Annual fees paid by holders of catch shares in Alaska’s halibut, sablefish and Bering Sea/Aleutian Island king crab fisheries will rise for the 2015/2016 season to meet costs of management and enforcement.
Kristie Balovich, budget officer for the Alaska region office of NOAA Fisheries, said Dec. 10 that coverage fees for the 2015/2016 BSAI king crab fishery went up to 1.48 percent and to 3 percent for halibut and sablefish.
Halibut dominated the federal fisheries process in 2015, with each sector fighting over reduced allocations.
Directed halibut fishermen in the North Pacific have watched their quotas drop while the trawl industry prosecuting Bering Sea groundfish has had a relatively static bycatch limit for 20 years. The North Pacific Fishery Management Council governs bycatch while the International Pacific Halibut Commission governs directed removals, and the two have not coordinated on the decline in harvestable halibut biomass.
The world's sockeye market is looking a little better than it did in the spring with more fish moving off shelves and out of warehouses, but a recent report says there's still more to be sold. A new trade agreement could offer a little help with that, however.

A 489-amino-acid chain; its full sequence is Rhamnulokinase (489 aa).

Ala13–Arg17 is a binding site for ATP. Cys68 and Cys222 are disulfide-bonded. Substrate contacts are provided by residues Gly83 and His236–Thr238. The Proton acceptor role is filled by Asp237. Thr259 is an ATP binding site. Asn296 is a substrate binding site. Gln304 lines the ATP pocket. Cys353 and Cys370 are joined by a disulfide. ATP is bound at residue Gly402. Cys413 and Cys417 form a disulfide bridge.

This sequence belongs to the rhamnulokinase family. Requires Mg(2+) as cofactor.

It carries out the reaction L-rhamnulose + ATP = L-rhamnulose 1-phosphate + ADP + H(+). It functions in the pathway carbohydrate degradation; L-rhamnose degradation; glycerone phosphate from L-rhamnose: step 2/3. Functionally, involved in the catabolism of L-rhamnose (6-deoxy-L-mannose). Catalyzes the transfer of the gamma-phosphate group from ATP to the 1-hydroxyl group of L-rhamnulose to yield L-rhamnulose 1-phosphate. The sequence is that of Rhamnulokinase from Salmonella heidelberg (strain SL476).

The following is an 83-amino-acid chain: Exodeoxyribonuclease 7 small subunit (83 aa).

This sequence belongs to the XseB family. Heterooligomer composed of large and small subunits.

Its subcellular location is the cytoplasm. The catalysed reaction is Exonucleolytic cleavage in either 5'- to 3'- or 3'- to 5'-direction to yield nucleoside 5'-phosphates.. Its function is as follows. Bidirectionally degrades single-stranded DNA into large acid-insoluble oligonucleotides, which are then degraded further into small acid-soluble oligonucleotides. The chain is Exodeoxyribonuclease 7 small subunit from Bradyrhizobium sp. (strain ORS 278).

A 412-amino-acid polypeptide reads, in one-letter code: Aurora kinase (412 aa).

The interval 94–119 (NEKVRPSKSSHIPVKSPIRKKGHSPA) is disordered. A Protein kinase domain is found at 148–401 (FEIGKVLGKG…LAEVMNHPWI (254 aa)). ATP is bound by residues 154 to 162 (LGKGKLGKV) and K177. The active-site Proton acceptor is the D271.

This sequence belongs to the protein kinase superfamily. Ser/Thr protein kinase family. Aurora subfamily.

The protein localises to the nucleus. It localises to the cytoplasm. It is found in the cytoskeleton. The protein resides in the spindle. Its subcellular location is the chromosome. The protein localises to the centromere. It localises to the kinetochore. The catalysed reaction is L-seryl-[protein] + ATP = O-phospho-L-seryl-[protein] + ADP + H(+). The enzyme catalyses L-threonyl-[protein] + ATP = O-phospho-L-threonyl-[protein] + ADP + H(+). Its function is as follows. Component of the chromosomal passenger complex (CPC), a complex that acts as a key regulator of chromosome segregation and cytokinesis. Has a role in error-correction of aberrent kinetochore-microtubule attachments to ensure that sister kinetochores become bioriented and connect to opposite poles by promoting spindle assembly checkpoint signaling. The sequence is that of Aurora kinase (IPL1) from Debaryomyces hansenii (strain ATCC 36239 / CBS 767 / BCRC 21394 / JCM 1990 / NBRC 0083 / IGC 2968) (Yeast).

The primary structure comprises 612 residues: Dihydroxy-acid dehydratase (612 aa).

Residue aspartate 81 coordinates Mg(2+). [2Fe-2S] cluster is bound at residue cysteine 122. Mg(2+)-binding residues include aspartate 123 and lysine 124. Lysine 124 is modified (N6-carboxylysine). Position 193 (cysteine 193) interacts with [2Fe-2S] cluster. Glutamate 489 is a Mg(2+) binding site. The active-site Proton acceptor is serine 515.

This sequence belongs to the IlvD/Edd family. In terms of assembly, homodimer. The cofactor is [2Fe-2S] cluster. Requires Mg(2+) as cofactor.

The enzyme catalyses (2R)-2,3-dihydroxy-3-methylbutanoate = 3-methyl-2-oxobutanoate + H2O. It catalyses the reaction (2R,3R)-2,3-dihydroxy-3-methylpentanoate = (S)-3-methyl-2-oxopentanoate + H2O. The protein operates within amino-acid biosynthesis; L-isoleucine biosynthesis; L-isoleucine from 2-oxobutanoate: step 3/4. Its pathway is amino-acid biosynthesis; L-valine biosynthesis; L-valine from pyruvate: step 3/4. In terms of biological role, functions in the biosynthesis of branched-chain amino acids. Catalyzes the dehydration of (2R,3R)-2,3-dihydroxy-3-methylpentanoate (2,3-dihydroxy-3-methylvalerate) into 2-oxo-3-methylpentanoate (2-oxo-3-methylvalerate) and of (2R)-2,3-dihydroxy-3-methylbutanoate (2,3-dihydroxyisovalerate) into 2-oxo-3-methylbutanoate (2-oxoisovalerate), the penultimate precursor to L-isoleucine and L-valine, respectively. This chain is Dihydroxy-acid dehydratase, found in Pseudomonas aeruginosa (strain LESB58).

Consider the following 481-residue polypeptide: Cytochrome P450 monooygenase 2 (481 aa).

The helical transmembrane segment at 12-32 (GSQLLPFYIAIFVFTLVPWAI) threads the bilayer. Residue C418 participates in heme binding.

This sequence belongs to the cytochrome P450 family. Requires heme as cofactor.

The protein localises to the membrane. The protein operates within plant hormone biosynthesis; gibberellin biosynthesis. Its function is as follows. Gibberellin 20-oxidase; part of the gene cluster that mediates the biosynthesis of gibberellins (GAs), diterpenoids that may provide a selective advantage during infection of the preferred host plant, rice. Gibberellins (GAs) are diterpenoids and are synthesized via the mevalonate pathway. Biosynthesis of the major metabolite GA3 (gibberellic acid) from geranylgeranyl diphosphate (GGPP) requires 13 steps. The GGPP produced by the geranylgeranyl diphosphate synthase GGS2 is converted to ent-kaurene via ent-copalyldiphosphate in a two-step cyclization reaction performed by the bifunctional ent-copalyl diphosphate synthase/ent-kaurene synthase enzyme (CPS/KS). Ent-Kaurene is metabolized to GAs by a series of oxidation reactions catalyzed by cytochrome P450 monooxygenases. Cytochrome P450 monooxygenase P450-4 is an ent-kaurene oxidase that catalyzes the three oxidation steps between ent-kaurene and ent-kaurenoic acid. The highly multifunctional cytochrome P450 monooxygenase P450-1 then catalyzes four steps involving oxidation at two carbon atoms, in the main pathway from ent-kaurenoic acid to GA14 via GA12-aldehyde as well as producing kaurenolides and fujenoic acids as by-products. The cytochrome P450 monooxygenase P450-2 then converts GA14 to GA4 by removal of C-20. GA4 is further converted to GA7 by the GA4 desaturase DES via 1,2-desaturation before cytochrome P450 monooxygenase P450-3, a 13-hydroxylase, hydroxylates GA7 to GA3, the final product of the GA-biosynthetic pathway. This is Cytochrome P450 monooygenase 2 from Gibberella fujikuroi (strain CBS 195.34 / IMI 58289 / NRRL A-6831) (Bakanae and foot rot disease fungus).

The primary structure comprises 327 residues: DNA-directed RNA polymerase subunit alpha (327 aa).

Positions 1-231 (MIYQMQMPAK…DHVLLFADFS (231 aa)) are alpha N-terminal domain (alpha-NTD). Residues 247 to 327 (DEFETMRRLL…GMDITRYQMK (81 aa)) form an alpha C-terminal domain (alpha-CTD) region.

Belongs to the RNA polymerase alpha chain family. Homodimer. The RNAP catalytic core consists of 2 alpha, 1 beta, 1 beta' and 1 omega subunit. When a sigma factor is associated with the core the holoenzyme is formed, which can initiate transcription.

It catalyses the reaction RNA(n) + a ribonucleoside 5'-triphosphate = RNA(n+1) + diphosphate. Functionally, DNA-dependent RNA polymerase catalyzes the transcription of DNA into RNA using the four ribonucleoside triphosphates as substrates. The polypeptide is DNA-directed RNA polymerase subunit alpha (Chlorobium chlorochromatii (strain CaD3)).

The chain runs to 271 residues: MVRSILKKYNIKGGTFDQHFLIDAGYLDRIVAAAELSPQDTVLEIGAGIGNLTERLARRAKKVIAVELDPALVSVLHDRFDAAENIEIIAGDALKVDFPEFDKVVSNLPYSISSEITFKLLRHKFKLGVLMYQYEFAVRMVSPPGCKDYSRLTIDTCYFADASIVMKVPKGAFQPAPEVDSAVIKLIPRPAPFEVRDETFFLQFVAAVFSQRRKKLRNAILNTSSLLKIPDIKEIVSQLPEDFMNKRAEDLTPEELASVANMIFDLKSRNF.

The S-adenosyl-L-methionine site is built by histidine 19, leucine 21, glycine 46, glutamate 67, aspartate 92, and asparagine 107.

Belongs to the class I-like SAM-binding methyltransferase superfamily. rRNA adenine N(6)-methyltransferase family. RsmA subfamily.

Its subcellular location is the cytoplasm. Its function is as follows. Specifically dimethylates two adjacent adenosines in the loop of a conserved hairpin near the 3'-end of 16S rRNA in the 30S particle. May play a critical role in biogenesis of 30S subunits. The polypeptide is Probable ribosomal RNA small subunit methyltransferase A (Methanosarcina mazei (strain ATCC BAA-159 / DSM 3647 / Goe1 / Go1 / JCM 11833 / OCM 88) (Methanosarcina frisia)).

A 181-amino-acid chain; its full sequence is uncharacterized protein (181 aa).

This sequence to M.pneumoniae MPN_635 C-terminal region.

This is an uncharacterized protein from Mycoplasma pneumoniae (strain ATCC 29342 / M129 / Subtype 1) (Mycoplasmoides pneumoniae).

Each fall, McDowell Group Fisheries Analyst Andy Wink helps that company put together a market report for the Bristol Bay Regional Seafood Development Association.
Wink said that so far this fall, sockeye has been selling faster than it did in 2014 for both frozen headed and gutted product, and filets.
For longline sable fishers in the Gulf of Alaska, there are few omens of doom more chilling than the enormous shadow of a whale approaching their boat. That’s because in the past several years, male sperm whales, the lone wolves of the ocean, have been behaving strangely. They have been teaming up to hunt fish right off fishers’ hooks, and every year more whales are coming to eat from the fishing line buffet, leading some scientists to speculate that they’re somehow communicating about the richness of the hunting ground and sharing tips.
Federal regulators on Thursday approved a genetically engineered salmon as fit for consumption, making it the first genetically altered animal to be cleared for American supermarkets and dinner tables.